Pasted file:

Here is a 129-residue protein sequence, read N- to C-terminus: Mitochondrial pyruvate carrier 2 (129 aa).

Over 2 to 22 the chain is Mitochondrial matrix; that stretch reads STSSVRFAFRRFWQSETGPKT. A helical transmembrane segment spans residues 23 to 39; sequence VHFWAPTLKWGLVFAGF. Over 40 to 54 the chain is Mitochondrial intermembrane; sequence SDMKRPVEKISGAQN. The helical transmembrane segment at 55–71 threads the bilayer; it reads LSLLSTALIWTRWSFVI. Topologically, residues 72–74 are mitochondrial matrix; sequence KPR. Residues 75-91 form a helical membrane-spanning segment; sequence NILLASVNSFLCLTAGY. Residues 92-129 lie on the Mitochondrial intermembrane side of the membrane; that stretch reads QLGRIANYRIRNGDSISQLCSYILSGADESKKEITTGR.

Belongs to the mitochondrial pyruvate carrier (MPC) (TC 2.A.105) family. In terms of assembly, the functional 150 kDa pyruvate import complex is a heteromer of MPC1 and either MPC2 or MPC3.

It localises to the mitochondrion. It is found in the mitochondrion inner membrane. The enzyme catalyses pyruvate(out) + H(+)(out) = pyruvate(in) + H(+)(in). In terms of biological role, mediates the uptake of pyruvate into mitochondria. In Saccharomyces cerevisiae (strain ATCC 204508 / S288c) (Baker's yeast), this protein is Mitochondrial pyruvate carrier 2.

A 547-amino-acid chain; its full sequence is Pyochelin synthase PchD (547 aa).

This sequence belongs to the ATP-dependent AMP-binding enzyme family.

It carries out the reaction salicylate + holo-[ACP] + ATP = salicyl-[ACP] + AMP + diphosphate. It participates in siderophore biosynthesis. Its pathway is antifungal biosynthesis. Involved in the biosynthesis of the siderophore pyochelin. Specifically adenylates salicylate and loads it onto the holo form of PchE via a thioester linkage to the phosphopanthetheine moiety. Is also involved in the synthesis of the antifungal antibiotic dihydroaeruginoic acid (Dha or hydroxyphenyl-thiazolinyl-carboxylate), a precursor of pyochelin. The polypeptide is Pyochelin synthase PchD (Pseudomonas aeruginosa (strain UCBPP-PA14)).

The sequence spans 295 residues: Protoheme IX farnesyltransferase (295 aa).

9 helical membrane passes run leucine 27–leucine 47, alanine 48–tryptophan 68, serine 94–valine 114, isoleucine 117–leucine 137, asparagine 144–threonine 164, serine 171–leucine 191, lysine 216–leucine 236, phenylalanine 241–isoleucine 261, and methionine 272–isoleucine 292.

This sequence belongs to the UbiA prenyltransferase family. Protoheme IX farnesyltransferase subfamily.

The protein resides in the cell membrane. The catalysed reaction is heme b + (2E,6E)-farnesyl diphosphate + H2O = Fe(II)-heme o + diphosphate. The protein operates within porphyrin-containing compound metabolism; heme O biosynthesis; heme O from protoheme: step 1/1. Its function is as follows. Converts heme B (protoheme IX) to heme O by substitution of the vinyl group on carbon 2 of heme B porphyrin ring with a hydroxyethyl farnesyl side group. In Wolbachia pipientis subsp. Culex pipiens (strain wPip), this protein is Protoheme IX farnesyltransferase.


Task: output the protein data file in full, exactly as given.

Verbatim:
Here is a 129-residue protein sequence, read N- to C-terminus: Mitochondrial pyruvate carrier 2 (129 aa).

Over 2 to 22 the chain is Mitochondrial matrix; that stretch reads STSSVRFAFRRFWQSETGPKT. A helical transmembrane segment spans residues 23 to 39; sequence VHFWAPTLKWGLVFAGF. Over 40 to 54 the chain is Mitochondrial intermembrane; sequence SDMKRPVEKISGAQN. The helical transmembrane segment at 55–71 threads the bilayer; it reads LSLLSTALIWTRWSFVI. Topologically, residues 72–74 are mitochondrial matrix; sequence KPR. Residues 75-91 form a helical membrane-spanning segment; sequence NILLASVNSFLCLTAGY. Residues 92-129 lie on the Mitochondrial intermembrane side of the membrane; that stretch reads QLGRIANYRIRNGDSISQLCSYILSGADESKKEITTGR.

Belongs to the mitochondrial pyruvate carrier (MPC) (TC 2.A.105) family. In terms of assembly, the functional 150 kDa pyruvate import complex is a heteromer of MPC1 and either MPC2 or MPC3.

It localises to the mitochondrion. It is found in the mitochondrion inner membrane. The enzyme catalyses pyruvate(out) + H(+)(out) = pyruvate(in) + H(+)(in). In terms of biological role, mediates the uptake of pyruvate into mitochondria. In Saccharomyces cerevisiae (strain ATCC 204508 / S288c) (Baker's yeast), this protein is Mitochondrial pyruvate carrier 2.

A 547-amino-acid chain; its full sequence is Pyochelin synthase PchD (547 aa).

This sequence belongs to the ATP-dependent AMP-binding enzyme family.

It carries out the reaction salicylate + holo-[ACP] + ATP = salicyl-[ACP] + AMP + diphosphate. It participates in siderophore biosynthesis. Its pathway is antifungal biosynthesis. Involved in the biosynthesis of the siderophore pyochelin. Specifically adenylates salicylate and loads it onto the holo form of PchE via a thioester linkage to the phosphopanthetheine moiety. Is also involved in the synthesis of the antifungal antibiotic dihydroaeruginoic acid (Dha or hydroxyphenyl-thiazolinyl-carboxylate), a precursor of pyochelin. The polypeptide is Pyochelin synthase PchD (Pseudomonas aeruginosa (strain UCBPP-PA14)).

The sequence spans 295 residues: Protoheme IX farnesyltransferase (295 aa).

9 helical membrane passes run leucine 27–leucine 47, alanine 48–tryptophan 68, serine 94–valine 114, isoleucine 117–leucine 137, asparagine 144–threonine 164, serine 171–leucine 191, lysine 216–leucine 236, phenylalanine 241–isoleucine 261, and methionine 272–isoleucine 292.

This sequence belongs to the UbiA prenyltransferase family. Protoheme IX farnesyltransferase subfamily.

The protein resides in the cell membrane. The catalysed reaction is heme b + (2E,6E)-farnesyl diphosphate + H2O = Fe(II)-heme o + diphosphate. The protein operates within porphyrin-containing compound metabolism; heme O biosynthesis; heme O from protoheme: step 1/1. Its function is as follows. Converts heme B (protoheme IX) to heme O by substitution of the vinyl group on carbon 2 of heme B porphyrin ring with a hydroxyethyl farnesyl side group. In Wolbachia pipientis subsp. Culex pipiens (strain wPip), this protein is Protoheme IX farnesyltransferase.